MUHAMMAD: Moroccans Just Don't Get It

Askia Muhammad | 1/22/2014, 3 p.m.
On a recent trip to Morocco, I saw and learned much which helped me connect emotionally, fraternally, culturally, religiously, and ...
Askia Muhammad

On a recent trip to Morocco, I saw and learned much which helped me connect emotionally, fraternally, culturally, religiously, and patriotically with that beautiful, ancient land.

I recalled “As Time Goes By” with fondness outside Rick’s Café American, the scene of much of the action in the classic, Humphrey Bogart movie, “Casablanca.”

Everywhere I felt the bonds of brotherhood. Moroccans relate well to Blacks from America. “I am African. I am Moroccan,” the citizens would say to me, even those with fair complexions. That is a rare declaration among North Africans – Arabs – many of whom I’ve met in other countries there, who seem to view themselves as superior to the rest of the inhabitants of their continent.

Moroccans are also proud of their Jazz heritage – they have annual Jazz festivals in Fez and in Marrakech – and they embrace the beloved American pianist and Smithsonian Jazz Master, Randy Weston who lived there for a time and recorded several important albums featuring Moroccan musicians playing their indigenous instruments.

Moroccans in the main, are Muslims, and like my religious teacher and guide – the Most Honorable Elijah Muhammad – they insist on the importance of teaching women and girls. The mother is the child’s first teacher. The value of intelligent women, mothers cannot be exaggerated, and unlike some ultra-zealous Muslim societies which would keep women “barefoot and pregnant,” I met Moroccan female members of Parliament, government ministers, some with terminal degrees. And of course, all Muslims who are indigenous to the Western Hemisphere, owe a debt to Noble Drew Ali, a Black man in this country who declared in the 1920s that he and his followers were Muslims – Moors, Moorish Americans.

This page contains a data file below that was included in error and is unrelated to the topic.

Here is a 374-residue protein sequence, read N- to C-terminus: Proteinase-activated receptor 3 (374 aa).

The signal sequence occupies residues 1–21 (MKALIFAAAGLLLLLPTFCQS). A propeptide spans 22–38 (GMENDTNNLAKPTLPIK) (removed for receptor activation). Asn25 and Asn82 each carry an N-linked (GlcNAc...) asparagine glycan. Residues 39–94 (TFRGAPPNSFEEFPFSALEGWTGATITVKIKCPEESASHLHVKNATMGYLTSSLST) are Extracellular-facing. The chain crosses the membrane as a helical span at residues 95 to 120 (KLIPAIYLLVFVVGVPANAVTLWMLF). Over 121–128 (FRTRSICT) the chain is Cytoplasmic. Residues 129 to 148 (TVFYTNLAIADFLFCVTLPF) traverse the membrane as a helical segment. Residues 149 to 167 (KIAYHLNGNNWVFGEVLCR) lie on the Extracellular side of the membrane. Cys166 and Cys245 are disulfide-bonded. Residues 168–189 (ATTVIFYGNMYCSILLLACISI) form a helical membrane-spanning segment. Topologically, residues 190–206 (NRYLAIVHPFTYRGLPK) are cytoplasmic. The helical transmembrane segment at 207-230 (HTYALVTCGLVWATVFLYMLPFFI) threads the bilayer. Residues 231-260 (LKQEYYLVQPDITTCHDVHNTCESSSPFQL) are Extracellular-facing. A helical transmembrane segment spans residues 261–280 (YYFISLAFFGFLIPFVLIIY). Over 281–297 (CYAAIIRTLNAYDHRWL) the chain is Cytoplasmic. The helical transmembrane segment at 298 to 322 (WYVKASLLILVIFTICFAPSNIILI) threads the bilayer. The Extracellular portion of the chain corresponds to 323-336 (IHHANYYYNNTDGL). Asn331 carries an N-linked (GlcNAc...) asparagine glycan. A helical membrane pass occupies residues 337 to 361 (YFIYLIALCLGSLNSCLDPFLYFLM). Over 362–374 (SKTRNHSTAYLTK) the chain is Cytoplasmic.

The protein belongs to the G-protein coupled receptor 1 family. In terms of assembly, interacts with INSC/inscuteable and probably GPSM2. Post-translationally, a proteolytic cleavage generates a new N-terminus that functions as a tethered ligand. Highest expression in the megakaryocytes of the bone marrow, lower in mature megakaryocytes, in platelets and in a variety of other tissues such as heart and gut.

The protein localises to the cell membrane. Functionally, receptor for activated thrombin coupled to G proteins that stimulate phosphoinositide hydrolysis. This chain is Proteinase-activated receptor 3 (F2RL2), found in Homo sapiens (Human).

So I am one with Moroccans. Blacks in America even share a patriotic bond with Morocco. Moroccans proudly declare that they were the first country to diplomatically recognize the United States of America when this country broke from the British Crown. And while they still have a monarchy, whose sovereign traces his lineage directly to Islam’s Holy Prophet Muhammad Ibn Abdullah of Mecca, Arabia 1,400 years ago, they are proud to point out that they are “America’s Oldest Ally.” Stop!

On that point, however, I beg to differ. America’s truly oldest ally is the Black nation-within-this-nation, the Black descendants of slaves stolen from Africa and brought here in chains, who nevertheless have fought and died in every conflict to protect American independence. Indeed, the very first person to die for the independence of America from England was a runaway slave named Crispus Attucks, in the Boston Massacre in 1770. In fact, Lemuel Haynes, Peter Salem, “Brazilian Lew,” and Prince Estabrook – are four Black patriots who were among the Minutemen, who answered Paul Revere’s alarm to face the British Grenadiers at Lexington and Concord in April, 1775.

But what the Moroccans don’t “get” as far as Blacks in America and many others around the world is the characterization of the people of Algeria as The Devil incarnate, and the instigators of all the problems in the disputed Western Sahara region. The Moroccans claim the territory is and has always been a province of their country and that it was severed off when colonists from Spain occupied the land. After they shed their colonial shackles in 1959, the Moroccans wanted their Saharan region too, they say.